The ZEST Project: Fair prices for Zanzibar's farmers

Tourists flock to Zanzibar each year, but the money they spend has little impact on the lives of the majority of the population. A new project run by VSO International is helping an association of farmers to build better links with the thriving tourist sector, and to earn a far higher income from their crops.

UWAMWIMA is an association of smallholder fruit and vegetable farmers in the West of Unguja, and Omar Abdullah was one of its founder members in 2004: "We set up UWAMWIMA, because we didn't have a voice. We needed a voice, and we needed a market."

Each of the 700 or so farmers in the association owns approximately one hectare of land, and all of them combine subsistence farming with growing a limited number of cash-crops. Until recently, however, Omar says it has been difficult for them to make a significant income through selling their crops to the tourist sector. The island's hotels and restaurants are thriving, but most local farmers continue to live beneath the basic needs poverty line.

Accessing the tourist market is difficult for smallholder farmers because they are at the wrong end of a complicated supply chain. Prosperous hotels buy their fruit and vegetables from agents, who source them from Stone Town's markets; the Stone Town market traders in turn buy their stock from regional market auctioneers.

Eighty per cent of vegetables sold in Zanzibar are imported

It's these auctioneers who individual farmers deal with, and the farmers are in a very weak negotiating position. Auctioneers have no shortage of produce to choose from – a staggering 80 per cent of vegetables sold in Zanzibar are imported – and so prices for farmers are reduced. The farmers have little choice but to accept the prices on offer: they have no means of storing their vegetables, so if they don’t make a sale within a day of picking them, the vegetables simply rot.

In other words, if a tourist buys a salad in a Stone Town restaurant, they shouldn't expect many of their shillings to trickle down to hard-working local farmers like Omar.

UWAMWIMA has expanded rapidly since Omar and the other farmers established it in 2004 with almost 700 members. When the members decided that they needed training and funds for new seeds, Omar went from door to door in Stone Town in order to enlist support. Now they receive funding and training from a coalition of local and international NGOs. In particular, they are being assisted by the Zanzibar Enterprise and Sustainable Tourism (ZEST) Project.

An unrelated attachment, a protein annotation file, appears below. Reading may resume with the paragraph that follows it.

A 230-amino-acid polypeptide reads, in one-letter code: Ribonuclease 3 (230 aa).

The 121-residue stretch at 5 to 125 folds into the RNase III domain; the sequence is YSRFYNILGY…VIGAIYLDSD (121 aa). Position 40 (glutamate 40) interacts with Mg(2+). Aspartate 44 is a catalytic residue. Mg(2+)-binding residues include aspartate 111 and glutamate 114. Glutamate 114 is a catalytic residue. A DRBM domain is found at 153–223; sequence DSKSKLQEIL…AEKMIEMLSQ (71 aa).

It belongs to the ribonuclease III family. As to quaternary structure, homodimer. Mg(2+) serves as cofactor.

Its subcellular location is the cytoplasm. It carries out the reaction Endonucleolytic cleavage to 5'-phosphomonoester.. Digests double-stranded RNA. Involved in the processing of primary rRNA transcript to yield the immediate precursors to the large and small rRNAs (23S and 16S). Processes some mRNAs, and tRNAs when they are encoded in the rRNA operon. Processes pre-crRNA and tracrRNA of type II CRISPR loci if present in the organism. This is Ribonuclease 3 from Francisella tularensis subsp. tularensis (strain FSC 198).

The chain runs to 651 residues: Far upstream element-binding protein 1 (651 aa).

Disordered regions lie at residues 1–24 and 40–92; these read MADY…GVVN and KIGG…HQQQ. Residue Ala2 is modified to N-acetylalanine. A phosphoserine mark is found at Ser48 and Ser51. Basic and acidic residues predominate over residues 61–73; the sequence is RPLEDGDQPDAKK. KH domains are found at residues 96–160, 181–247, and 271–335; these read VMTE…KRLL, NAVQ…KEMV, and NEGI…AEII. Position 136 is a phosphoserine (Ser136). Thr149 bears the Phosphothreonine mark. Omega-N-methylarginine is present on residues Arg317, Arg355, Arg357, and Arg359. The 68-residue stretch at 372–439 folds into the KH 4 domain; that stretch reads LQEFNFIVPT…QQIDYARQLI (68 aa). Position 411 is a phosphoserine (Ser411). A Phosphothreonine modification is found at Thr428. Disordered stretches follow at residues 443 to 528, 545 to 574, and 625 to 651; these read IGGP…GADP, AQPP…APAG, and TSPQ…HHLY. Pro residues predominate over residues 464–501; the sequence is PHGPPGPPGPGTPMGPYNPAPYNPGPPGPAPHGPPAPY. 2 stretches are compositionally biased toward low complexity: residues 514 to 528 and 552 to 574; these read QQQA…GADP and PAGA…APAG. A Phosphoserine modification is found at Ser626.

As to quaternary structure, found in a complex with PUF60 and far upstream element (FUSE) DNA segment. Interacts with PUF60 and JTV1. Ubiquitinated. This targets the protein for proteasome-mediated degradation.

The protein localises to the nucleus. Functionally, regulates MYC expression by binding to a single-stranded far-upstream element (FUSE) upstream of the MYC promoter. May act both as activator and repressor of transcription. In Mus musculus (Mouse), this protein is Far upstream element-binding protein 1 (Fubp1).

ZEST, which is managed by VSO, aims to reduce poverty on Zanzibar by building better links between producers and the tourism sector.

Following a value chain analysis into the fruit and vegetable sub-sector in 2006, ZEST has been training UWAMWIMA's members in business skills and in agronomic techniques – especially in how to grow the cash crops that hotels and restaurants actually want to buy. Importantly, ZEST has also provided UWAMWIMA with a storage site in Stone Town. Farmers will now be able to transport their fruit and vegetables to the site in bulk, where they can be kept in a cold storage facility. From there, the association can sell directly to hotels, restaurants and individual customers.

A local initiative with national plans

For UWAMWIMA's members, the new storage site should make a world of difference. The cold storage facility will increase the shelf life of vegetables from under a day to over a week, and the money that flows through to individual farmers will be far higher because it cuts out the middle-men between the farmers and Stone Town's hotels.

Thanks to promotion by ZEST, UWAMWIMA is building excellent relationships with hotels and restaurants. Quality produce is ensured as Zanzibari famers use only organic pesticides, and local vegetables are picked later than imported ones, which means that they are fresher and contain retain more nutrients. High-end hotels are keen to stock local, naturally grown vegetables.

"The reason we think this is a good project," Daniel Sambai, general manager of Stone Town’s Zanzibar Serena Inn, said, "is that firstly it's creating employment for local farmers, and secondly we're getting fresh organic vegetables. We want to show that the ripple effect of tourism is helping farmers. Our guests are happy because it’s fresh produce. We're proud that it's from Zanzibar."

UWAMWIMA currently gets support from international donors: through ZEST, VSO volunteers provide expertise, while USAID and CORD-AID supply funding and training. Accenture's Making Markets Work for the Poor global programme with VSO has given the initiative direction on Zanzibar. But the association remains very much a local initiative, and when Omar is asked where he hopes it will be in five years time, the first thing he says is: "I hope we will be independent of donors.”

“I want UWAMWIMA to be an umbrella organisation. We want farmers to keep joining us until all the fruit and vegetables consumed on Zanzibar are locally grown,” he added.

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